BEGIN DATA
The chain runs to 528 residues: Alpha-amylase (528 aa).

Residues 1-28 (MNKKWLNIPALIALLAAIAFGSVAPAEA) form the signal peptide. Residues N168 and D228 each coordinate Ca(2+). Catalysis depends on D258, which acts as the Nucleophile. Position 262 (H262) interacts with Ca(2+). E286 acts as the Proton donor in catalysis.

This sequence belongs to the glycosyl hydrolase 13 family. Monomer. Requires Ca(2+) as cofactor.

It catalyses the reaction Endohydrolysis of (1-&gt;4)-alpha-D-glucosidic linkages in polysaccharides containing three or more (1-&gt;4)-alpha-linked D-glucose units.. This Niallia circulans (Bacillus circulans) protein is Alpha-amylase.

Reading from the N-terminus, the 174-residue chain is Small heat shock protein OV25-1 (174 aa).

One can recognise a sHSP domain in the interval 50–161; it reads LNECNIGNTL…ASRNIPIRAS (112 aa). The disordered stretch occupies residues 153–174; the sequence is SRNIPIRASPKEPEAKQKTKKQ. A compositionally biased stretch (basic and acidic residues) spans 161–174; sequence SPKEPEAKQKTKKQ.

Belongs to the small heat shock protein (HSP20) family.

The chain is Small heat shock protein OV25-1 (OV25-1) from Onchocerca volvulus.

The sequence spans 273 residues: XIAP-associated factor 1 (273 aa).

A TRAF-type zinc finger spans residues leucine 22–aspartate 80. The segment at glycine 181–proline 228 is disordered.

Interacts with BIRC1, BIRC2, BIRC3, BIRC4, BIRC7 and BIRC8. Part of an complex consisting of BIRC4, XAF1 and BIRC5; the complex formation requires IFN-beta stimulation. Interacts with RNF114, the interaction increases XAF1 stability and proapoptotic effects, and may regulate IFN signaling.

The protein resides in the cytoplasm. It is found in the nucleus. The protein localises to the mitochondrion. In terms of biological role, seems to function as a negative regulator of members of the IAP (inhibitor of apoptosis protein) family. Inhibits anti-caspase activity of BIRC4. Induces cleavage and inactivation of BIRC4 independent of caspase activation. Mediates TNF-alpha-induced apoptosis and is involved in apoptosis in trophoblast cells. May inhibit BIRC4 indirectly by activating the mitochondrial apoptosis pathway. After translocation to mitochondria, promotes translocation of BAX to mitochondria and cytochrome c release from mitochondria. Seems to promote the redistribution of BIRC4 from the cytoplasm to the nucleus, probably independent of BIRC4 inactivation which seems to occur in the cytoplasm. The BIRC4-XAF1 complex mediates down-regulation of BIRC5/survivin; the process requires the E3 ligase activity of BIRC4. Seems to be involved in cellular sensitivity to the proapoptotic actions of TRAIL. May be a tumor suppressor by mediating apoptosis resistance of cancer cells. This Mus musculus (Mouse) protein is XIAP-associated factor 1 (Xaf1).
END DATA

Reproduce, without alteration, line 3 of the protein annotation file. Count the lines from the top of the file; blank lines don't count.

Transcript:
This sequence belongs to the glycosyl hydrolase 13 family. Monomer. Requires Ca(2+) as cofactor.